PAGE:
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Re: [Slovak-World] Re: Slovaks in Western Europe

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  • LongJohn Wayne
    So grateful that Martin is a relatively young man.  If I can retain only a portion of what he knows about SK, I w/ one day be a very wise man. Have a great
    Message 1 of 3 , May 11, 2012
      So grateful that Martin is a relatively young man.  If I can retain only a portion of what he knows about SK, I w/ one day be a very wise man.

      Have a great weekend, All!  And safe travels to those on the road!



      ________________________________
      From: votrubam <votrubam@...>
      To: Slovak-World@yahoogroups.com
      Sent: Monday, April 30, 2012 11:05 PM
      Subject: [Slovak-World] Re: Slovaks in Western Europe


       
      > large concentrations of Slovaks in Western Europe
      > as we have in the U.S.?

      Not any more, Helen, and what there was never quite matched the situation in the U.S. The last Slovak intra-European migration that has left Slovak communities still alive today took place in the 18th century. The localities are (mainly) in Serbia, traces in Romania, and largely suppressed in Hungary. They created contiguous settlements on large swaths of empty lands after the Turks "erased" the locals, and have survived due to the territorial and cultural inertia of agricultural societies.

      First, the numbers going to France, Belgium (the main targets of Slovak "industrial" migration in Western Europe) were lower than in the U.S. European industry had its local sources of migration (nearby agricultural communities), while -- to simplify -- the U.S. had no local surplus labor, there was no new workforce here unless it arrived from far away.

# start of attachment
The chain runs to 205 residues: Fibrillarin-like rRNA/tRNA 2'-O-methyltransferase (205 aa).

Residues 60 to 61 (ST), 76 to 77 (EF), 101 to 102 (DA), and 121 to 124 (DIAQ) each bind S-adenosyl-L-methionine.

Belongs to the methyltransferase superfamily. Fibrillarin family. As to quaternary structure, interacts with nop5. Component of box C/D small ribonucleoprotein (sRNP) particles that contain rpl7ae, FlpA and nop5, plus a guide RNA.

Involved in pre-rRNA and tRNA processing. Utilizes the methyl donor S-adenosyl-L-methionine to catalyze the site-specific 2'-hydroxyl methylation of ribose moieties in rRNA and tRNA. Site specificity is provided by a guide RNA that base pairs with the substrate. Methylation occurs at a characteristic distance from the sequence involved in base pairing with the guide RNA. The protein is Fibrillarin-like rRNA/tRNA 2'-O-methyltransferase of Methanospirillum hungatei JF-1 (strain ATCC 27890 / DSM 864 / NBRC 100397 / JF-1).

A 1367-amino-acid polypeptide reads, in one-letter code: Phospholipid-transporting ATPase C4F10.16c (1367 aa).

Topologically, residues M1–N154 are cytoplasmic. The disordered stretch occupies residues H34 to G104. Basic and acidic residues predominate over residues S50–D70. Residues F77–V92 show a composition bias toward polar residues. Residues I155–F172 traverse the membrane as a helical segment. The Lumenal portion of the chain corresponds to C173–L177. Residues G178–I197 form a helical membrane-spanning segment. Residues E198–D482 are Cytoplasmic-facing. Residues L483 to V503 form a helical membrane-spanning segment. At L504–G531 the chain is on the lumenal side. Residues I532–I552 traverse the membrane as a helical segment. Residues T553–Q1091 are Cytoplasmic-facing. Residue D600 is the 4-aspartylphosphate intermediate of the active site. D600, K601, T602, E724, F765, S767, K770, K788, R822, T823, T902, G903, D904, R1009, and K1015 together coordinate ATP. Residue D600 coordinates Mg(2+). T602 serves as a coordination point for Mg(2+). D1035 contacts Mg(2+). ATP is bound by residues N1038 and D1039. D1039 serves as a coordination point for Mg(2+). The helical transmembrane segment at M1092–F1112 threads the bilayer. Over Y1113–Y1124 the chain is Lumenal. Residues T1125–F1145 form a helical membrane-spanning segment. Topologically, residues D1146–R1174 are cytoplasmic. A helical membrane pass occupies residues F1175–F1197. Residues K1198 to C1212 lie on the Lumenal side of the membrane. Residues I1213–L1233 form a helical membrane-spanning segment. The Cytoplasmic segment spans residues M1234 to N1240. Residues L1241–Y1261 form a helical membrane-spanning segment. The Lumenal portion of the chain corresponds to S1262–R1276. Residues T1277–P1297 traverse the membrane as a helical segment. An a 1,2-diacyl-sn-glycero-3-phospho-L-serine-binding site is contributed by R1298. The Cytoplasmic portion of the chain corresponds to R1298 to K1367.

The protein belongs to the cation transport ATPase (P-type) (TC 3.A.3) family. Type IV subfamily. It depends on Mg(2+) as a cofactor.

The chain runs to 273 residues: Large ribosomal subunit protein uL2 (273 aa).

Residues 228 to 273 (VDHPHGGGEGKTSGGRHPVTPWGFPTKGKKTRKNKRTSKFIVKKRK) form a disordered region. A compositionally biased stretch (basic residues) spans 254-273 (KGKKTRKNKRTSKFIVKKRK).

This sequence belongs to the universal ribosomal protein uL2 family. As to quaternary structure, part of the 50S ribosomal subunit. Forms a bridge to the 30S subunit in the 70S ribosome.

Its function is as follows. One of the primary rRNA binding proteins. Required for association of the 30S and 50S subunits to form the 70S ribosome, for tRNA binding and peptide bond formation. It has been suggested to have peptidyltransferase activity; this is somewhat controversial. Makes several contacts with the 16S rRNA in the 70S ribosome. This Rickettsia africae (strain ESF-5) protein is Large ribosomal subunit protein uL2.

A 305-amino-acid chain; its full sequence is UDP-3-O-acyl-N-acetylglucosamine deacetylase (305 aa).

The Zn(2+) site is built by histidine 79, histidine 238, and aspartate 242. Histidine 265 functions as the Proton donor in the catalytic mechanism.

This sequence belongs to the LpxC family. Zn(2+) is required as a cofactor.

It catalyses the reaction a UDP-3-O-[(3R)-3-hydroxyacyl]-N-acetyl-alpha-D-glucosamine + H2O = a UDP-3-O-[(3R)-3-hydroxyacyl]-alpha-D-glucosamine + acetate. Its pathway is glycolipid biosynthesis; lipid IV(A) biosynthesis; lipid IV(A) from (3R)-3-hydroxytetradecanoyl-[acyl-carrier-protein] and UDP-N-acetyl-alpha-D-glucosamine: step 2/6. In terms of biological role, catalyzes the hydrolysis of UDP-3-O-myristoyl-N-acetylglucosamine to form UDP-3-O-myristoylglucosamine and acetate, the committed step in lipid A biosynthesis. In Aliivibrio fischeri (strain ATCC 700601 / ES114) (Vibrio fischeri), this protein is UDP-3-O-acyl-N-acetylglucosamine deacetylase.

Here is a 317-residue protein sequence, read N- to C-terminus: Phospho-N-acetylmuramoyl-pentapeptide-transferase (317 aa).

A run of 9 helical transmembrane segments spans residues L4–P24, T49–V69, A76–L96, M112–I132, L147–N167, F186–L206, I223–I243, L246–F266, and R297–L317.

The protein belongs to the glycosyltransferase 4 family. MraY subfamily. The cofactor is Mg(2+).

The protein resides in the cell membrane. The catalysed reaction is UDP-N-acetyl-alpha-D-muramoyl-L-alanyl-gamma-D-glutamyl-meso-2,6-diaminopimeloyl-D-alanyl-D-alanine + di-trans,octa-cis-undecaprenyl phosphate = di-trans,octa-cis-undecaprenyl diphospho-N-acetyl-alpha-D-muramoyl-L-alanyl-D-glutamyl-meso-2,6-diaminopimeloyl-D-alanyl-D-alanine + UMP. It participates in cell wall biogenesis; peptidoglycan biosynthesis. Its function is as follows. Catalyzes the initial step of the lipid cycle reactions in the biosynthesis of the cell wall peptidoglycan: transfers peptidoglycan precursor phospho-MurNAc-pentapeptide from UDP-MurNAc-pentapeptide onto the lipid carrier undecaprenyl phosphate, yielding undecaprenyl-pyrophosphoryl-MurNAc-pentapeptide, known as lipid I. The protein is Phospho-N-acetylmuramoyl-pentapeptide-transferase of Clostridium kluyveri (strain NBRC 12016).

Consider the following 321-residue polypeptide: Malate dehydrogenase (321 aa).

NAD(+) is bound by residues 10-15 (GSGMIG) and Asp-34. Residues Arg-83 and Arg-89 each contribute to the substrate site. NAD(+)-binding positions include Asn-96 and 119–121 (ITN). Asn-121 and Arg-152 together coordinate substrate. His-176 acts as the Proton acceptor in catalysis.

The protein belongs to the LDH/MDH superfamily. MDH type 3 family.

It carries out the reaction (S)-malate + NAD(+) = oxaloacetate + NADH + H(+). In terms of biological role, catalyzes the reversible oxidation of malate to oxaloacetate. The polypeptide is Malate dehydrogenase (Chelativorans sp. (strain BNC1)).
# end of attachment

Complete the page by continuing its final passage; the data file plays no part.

Second, being in Europe meant being nearer to home with cheaper transportation (+/- a day by train), so it was common that only the men would migrate seasonally with less effort to bring their families, come back home when laid off (they typically stayed looking for new jobs in the U.S.), go-earn-return-farm. Quite a bit of that was going on even between Slovakia and the distant U.S., it was so much more the mode of operation within Europe.

      Third, the creation of ethnically-based parishes played an important role in ethnic maintenance in the U.S. Europe was a honeycomb of established parishes, there was little room to ram in new ones among them. Slovak priests would travel/stay and preach here and there with varying regularity through arrangements with local parishes, but it was not quite the same.

      And a lot of the pre-WW I migrants returned when Czecho-Slovakia was created, then the economic depression of the 1930s drove many back to Slovakia, which was not as affected.

      Martin




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